Preventing Waste in the Oceans

Lauren Miller, Writer

Hang on for a minute...we're trying to find some more stories you might like.


Email This Story






Every minute, the equivalent of a garbage truck of plastic enters the ocean. This equates to between 4.8 and 12.7 million tons a year. This is an enormous amount of plastic that all sorts of animals are forced to wade through every day. While we might live far away from the ocean, its health has an important role to play in our lives. For me, the ocean has played a large role in my life because of my twin sister Natalie, who spends her time studying sea creatures and the environment they live in. Her dreams of becoming a marine biologist have shown me the importance of this area. We are obligated to devote more attention to ocean conservation, as our fragile ecosystem will soon die without change.

The ocean and other ecosystems have been neglected for several years, despite efforts to keep the environment in check. According to the National Oceanic and Atmospheric Administration, plastic is capable of traveling thousands of miles on ocean currents. In time, this plastic will break down into smaller pieces that are often ingested by animals. An example is in beached whales, having up to 6 square meters of plastic in their guts. Some birds have eaten up to 15 percent of their entire body weight. To put this in perspective, that’s the same as a human eating 20 whole pizzas. At our current stage of ocean waste, 90 percent of all seabirds have ingested plastic. These plastics have put more than 700 species at risk. Each year, more than a million marine animals are killed by plastic. According to Marine Bio.org, an area of the Pacific Ocean is overflowing with plastic and trash. This area, discovered by Captain Charles Moore (of the Algalita Marine Research Foundation) has been dubbed “The Great Pacific Garbage Patch.” All sorts of familiar trash such as cans, bottles, & plastic bags can be found in this area.

A fundamental reason why the ocean is so important is because it produces more oxygen then all the forests combined, due to phytoplankton (single-celled plants found in the ocean). In addition, over 3 billion people rely on seafood as their main force of nutrition. According to the National Oceanic and Atmospheric Administration, the ocean covers 70 percent of the Earth’s surface, transporting heat from the equator to the poles to regulate our climate and weather patterns. Despite this, the ocean has impacted all of us in other ways. There are numerous opportunities that this landscape presents, including whale watching, scuba diving, and cruises. While these are not essential activities, places like the Great Pacific Garbage Patch are already loaded with trash and so these are no longer  available in this area.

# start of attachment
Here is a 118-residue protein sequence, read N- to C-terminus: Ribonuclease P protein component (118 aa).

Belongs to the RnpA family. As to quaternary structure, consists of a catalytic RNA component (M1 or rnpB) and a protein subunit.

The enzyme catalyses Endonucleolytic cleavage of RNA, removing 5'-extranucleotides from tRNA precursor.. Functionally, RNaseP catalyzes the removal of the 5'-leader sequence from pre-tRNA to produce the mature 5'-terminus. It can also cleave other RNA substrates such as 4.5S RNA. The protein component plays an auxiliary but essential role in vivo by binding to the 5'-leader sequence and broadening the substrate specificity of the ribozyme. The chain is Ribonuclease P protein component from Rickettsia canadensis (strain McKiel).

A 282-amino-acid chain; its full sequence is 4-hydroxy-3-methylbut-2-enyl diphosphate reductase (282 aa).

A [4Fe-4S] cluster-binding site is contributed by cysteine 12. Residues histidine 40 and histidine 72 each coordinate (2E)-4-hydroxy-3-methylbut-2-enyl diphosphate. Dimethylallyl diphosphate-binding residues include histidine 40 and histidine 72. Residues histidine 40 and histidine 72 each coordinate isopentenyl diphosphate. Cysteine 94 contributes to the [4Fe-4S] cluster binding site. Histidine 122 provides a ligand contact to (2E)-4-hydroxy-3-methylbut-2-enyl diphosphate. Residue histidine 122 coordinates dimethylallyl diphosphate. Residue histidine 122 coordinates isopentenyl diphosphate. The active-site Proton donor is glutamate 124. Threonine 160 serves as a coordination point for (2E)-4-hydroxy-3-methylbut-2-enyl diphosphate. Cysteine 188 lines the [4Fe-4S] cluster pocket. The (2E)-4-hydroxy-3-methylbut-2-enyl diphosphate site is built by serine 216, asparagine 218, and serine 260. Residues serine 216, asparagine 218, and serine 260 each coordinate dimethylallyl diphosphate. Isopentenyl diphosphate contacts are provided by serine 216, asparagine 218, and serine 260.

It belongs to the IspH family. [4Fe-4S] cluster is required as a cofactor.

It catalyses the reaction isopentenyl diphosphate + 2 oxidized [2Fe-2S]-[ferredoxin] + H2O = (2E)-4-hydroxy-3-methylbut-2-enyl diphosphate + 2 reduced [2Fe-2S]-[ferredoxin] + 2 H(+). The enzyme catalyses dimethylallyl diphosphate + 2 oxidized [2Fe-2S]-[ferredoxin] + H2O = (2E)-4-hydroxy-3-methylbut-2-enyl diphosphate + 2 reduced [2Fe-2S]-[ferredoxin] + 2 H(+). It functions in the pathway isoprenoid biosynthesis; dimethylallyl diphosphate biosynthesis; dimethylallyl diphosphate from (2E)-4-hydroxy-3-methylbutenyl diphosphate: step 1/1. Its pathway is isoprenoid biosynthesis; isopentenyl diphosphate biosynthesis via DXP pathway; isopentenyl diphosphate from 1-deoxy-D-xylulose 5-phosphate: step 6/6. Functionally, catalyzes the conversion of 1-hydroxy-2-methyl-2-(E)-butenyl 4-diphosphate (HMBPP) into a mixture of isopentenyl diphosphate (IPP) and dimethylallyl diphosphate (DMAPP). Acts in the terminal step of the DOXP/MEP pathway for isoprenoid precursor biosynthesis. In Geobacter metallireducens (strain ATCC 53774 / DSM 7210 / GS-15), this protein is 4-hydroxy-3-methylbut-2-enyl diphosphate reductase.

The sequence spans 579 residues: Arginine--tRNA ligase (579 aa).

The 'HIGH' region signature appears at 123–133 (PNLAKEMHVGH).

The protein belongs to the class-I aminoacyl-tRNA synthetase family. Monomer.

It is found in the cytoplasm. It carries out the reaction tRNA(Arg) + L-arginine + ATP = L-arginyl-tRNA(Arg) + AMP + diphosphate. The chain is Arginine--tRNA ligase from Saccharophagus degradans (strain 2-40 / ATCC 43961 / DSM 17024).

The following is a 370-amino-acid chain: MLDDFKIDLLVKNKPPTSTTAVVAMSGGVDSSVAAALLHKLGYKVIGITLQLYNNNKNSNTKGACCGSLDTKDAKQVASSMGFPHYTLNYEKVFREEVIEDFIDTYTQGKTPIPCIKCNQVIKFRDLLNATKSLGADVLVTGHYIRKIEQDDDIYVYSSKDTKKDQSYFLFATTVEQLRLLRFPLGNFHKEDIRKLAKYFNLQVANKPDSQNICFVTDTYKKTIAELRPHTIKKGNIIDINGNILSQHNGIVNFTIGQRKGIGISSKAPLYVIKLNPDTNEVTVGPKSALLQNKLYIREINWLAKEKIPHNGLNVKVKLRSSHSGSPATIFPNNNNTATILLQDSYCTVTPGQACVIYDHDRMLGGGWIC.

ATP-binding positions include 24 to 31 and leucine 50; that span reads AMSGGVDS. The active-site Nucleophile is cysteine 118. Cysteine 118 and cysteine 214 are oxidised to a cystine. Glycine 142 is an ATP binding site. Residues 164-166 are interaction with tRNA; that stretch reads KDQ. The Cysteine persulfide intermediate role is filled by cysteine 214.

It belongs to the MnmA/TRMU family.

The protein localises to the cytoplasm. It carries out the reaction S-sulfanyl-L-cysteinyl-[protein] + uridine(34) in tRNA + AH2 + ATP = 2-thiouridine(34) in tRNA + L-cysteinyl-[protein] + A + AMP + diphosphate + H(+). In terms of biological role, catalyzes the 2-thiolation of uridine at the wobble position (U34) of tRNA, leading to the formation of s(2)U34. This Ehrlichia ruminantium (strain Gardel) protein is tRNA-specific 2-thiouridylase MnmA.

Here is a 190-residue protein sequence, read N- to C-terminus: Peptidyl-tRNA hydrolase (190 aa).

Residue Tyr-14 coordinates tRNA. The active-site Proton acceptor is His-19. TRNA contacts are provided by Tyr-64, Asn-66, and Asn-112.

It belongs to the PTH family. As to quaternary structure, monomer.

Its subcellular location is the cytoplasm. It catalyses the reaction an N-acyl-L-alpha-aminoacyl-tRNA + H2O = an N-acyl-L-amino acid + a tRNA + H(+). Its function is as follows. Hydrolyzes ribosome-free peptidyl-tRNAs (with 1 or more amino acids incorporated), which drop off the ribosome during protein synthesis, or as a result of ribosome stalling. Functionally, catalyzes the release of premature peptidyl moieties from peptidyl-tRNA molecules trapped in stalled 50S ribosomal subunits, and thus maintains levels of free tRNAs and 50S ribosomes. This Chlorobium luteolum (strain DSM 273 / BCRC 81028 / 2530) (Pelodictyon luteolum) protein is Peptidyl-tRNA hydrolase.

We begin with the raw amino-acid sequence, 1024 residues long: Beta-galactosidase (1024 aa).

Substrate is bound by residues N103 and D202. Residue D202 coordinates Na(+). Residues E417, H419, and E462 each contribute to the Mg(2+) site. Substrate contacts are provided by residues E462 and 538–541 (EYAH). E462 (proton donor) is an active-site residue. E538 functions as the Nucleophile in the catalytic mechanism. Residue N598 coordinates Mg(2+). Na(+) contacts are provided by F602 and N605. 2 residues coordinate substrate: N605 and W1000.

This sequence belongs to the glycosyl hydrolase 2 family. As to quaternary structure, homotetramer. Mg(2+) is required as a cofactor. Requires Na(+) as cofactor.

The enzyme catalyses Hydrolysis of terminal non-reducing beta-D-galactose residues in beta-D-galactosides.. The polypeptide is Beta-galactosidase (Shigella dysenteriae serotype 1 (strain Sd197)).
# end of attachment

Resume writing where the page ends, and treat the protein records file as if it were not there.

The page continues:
Looking economically, the U.S. ocean economy produces 282 billion dollars in goods & services. Ocean-dependant businesses employ approximately three million people who do a variety of jobs. If the pollution continues at its current rate, unemployment will sweep the coasts. According to Ocean Today, a lot of people also don’t realize the medicinal benefits that the ocean provides, as there are many ingredients found in corals and sponges that help fight cancer, arthritis, Alzheimer’s, and heart disease. However, due to the excessive waste being dumped in the oceans, many of these ingredients are no longer around.

Here in Kansas, we often don’t give thought to how our actions affect the oceans. However, there are some basic things we can do to help the ocean’s health. According to National Geographic.com, there are many ocean conservation organizations–the Environmental Defense Fund, 4 Ocean, & Sea Shepherd–to name a few. However, these organizations are unable to make a firm impact without the continued efforts of others and their donations. There are a few basic things we can do right here in Kansas to help reduce waste in the oceans. The first is to mind your carbon footprint and reduce energy usage. This can help to reduce the pollution leading to climate change. Reducing our carbon footprint could be doing so much as taking the stairs instead of the elevator. To limit your impact, carrying a reusable water bottle is helpful as well as storing food in non-disposable containers & bringing your own reusable bag when shopping. Recycling is important when possible, and many teachers around the school have designated bins to use.

We must consider the world we live in when going about our everyday lives. As I’ve said, living in Kansas, we often don’t consider an area so far away. However, if the whole ocean looked like the Great Pacific Garbage Patch, we would no longer have a gorgeous landscape to explore. The ocean is like the rolling plains of Kansas. It seems endless, but there are dangers at every turn that we must protect. Without course-correction, we will no longer get to experience the atmosphere of this exquisite place.

Print Friendly, PDF & Email